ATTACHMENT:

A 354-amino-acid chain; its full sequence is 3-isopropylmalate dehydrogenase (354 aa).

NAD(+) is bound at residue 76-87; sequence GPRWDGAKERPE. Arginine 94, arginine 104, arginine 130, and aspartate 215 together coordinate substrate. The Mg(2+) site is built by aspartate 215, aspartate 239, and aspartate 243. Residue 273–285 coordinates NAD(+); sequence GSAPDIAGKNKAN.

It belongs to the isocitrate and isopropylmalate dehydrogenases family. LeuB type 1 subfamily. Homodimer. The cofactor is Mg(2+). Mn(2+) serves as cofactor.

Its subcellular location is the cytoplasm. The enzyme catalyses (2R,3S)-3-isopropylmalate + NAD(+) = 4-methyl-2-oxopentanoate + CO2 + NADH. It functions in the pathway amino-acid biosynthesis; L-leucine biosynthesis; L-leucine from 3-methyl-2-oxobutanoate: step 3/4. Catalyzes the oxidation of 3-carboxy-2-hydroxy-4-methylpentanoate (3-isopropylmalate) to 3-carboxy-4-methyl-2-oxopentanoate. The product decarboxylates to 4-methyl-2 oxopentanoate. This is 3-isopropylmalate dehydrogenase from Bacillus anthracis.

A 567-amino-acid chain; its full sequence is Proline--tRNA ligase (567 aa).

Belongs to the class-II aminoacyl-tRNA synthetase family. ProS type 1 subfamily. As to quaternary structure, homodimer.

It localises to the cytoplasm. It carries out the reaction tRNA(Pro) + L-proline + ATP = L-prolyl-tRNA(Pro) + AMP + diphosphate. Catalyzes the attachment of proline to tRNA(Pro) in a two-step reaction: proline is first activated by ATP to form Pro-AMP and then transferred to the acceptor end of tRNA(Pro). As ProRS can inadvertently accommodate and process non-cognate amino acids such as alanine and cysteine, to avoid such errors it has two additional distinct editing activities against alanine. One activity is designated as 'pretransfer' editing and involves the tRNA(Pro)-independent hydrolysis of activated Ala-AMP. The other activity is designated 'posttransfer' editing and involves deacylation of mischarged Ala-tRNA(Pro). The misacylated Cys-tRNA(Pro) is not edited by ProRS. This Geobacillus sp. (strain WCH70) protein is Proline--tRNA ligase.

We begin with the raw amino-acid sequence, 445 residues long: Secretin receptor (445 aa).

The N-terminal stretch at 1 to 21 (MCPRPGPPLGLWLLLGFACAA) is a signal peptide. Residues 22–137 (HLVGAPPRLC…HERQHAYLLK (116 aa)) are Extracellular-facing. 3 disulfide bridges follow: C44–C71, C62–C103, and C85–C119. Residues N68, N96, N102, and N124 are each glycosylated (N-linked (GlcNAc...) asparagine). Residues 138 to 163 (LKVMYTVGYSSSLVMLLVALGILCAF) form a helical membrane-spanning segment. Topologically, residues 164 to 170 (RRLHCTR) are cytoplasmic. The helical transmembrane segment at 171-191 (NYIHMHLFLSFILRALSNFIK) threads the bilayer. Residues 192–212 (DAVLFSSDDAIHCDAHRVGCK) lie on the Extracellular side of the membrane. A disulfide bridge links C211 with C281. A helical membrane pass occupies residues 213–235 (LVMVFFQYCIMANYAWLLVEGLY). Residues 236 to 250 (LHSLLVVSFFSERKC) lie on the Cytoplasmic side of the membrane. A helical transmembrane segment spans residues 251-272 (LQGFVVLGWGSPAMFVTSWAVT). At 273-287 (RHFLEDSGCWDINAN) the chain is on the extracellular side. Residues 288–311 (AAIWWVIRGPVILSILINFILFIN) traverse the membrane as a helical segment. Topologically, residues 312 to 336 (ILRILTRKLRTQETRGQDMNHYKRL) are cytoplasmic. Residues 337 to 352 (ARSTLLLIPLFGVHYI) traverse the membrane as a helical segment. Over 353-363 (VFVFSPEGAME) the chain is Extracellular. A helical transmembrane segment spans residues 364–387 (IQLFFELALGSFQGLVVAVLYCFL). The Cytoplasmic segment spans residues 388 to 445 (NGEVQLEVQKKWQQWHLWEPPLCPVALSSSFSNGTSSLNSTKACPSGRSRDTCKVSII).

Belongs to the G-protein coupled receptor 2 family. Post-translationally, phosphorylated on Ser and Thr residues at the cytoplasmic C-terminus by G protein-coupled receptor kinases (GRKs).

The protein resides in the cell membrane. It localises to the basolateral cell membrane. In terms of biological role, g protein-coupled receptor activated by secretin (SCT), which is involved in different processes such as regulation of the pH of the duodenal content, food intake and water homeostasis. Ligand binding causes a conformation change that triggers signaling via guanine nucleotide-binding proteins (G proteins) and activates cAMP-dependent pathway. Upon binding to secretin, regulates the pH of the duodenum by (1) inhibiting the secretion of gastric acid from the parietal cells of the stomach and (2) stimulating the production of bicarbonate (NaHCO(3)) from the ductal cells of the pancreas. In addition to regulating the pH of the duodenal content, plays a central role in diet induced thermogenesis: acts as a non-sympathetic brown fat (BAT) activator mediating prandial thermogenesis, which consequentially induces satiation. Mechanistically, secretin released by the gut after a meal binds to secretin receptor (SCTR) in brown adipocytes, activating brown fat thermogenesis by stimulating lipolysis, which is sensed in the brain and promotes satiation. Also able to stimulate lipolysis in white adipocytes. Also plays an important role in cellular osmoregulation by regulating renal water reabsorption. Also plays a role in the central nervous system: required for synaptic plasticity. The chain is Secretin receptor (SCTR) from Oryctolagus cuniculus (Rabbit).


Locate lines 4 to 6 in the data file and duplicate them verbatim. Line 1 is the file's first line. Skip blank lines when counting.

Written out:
Its subcellular location is the cytoplasm. The enzyme catalyses (2R,3S)-3-isopropylmalate + NAD(+) = 4-methyl-2-oxopentanoate + CO2 + NADH. It functions in the pathway amino-acid biosynthesis; L-leucine biosynthesis; L-leucine from 3-methyl-2-oxobutanoate: step 3/4. Catalyzes the oxidation of 3-carboxy-2-hydroxy-4-methylpentanoate (3-isopropylmalate) to 3-carboxy-4-methyl-2-oxopentanoate. The product decarboxylates to 4-methyl-2 oxopentanoate. This is 3-isopropylmalate dehydrogenase from Bacillus anthracis.

A 567-amino-acid chain; its full sequence is Proline--tRNA ligase (567 aa).

Belongs to the class-II aminoacyl-tRNA synthetase family. ProS type 1 subfamily. As to quaternary structure, homodimer.